> * prefer to use a declarative mechanism for keys and uniqueness,
> controlled vocabulary and link checking, rather than Schematron
> * use Schematron to fill in the gaps.
> * over time, as maintenance is required, make their grammars
> looser and migrate specific small-grained constraint checks
> to Schematron.
> * use a phase/stage mechanism (i.e. reify a bundle of switches)
> at the top level and within any schema components that support it
> by parameters (e.g. Schematron) for selecting versions over
> time, for progressive validation, and for black-box validation at
> various stages of an augmenting pipeline.
> So it seems to me that the essential difference is that XVIF seems
> to lead to intricately decorated schemas, adn therefore difficult to
> reason about and therefore tool-requiring schemas. But I would
> expect Schemamachine to grow by the grammar-based schemas
> becoming progressively looser as more constraints are moved to
> Schematron, or by fairly large chunks of schema being changed.

xvif can also lead to decorated transformations if you prefer :-)
> I think the weakness for my approach is that it does not tie into XSD's
> <import><include><redefine> mechanism or the inclusions in
> RELAX NG or DTDs. I guess the way it would have to do it
> to specify as a parameter on validation engines a URL remapping,
> so that the particular schemas that are included during schema
> construction would be dependent on the phase mechanism.

Not only. That's probably very subjective, but I do prefer to keep all
what's related to the definition of element "foo" together. I can
understand that other people prefer to keep things by "nature" (XSLT
with XSLT, Schematron with Schematron, RNG with RNG, ...) but I do
prefer to keep things by "subject" than by "nature".

The other advantage of integrating transformations within schemas is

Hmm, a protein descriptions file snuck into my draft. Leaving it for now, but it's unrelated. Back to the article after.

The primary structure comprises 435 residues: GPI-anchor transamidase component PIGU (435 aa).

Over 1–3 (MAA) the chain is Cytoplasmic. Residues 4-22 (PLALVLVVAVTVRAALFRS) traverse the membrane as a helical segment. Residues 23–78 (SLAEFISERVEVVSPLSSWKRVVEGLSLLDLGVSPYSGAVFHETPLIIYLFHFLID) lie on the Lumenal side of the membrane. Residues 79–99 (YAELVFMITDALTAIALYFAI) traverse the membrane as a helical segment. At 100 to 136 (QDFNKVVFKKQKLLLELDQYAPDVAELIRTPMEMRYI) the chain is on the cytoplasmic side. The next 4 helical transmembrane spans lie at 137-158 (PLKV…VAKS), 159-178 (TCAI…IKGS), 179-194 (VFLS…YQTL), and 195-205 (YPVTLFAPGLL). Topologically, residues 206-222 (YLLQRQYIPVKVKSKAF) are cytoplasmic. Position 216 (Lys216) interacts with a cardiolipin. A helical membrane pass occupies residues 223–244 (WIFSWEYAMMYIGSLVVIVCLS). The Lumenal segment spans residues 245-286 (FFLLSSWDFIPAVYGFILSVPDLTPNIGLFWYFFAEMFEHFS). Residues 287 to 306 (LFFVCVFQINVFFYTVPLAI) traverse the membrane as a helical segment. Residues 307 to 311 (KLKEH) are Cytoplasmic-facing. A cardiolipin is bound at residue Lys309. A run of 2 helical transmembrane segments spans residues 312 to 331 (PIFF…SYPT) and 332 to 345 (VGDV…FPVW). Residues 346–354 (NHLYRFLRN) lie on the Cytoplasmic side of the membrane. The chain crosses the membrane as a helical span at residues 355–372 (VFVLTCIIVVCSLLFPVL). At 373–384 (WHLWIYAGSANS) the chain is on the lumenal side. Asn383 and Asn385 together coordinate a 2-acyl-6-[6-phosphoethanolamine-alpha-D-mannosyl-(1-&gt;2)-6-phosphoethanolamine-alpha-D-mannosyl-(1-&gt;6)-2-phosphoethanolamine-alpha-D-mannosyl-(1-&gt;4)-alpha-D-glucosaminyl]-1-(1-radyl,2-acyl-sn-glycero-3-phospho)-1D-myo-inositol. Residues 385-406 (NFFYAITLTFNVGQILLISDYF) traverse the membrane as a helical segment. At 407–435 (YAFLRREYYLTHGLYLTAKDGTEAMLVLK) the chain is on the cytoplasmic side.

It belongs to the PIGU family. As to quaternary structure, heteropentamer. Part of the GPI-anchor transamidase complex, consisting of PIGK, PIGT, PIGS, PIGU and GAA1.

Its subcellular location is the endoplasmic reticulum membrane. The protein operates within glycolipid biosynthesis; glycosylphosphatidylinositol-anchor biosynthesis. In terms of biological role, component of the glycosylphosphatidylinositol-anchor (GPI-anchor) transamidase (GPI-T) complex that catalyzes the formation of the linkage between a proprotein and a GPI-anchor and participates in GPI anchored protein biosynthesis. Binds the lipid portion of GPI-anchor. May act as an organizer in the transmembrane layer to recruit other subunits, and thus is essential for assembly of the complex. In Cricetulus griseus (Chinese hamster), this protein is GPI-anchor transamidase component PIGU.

that you don't have to repeat what you've expressed in your schema in
your transformation.

When you design a transformation for an element "foo" in a whole
document, you need to implement some knowledge of the structure of the
document in your transformation: you need to find the element "foo" in
the document and it may have a different model depending on its location
and on other criterias and you need to catch this in you match and
select conditions.

When you locate the template for transforming element "foo" in a schema,
this selection is done by the schema processor and you don't have to
write it twice.

Furthermore, you can use (especially when the hosting language is Relax
NG) the ability of the schema language to manage alternatives and
express things such as "this date is a French date if the result of the
French to ISO conversion is a valid ISO date or a German date if the
result of the German to ISO conversion is a valid ISO date).

At the end of the day, I think that this is the only way to avoid
duplicating writing the schema twice (with XPath and with a grammar
based schema language)!

Thanks for your mail!

> Leigh Dodds has a nice weblog entry on this for people who want to get =
> up-to-speed,
> at http://weblogs.userland.com/eclectic/ for June 20, 2002.
> Cheers
> Rick Jelliffe

See you in San Diego.
Eric van der Vlist       http://xmlfr.org            http://dyomedea.com
(W3C) XML Schema ISBN:0-596-00252-1 http://oreilly.com/catalog/xmlschema
Received on Sat Jun 22 18:52:31 2002

This archive was generated by hypermail 2.1.8 : Fri Dec 03 2004 - 14:29:47 UTC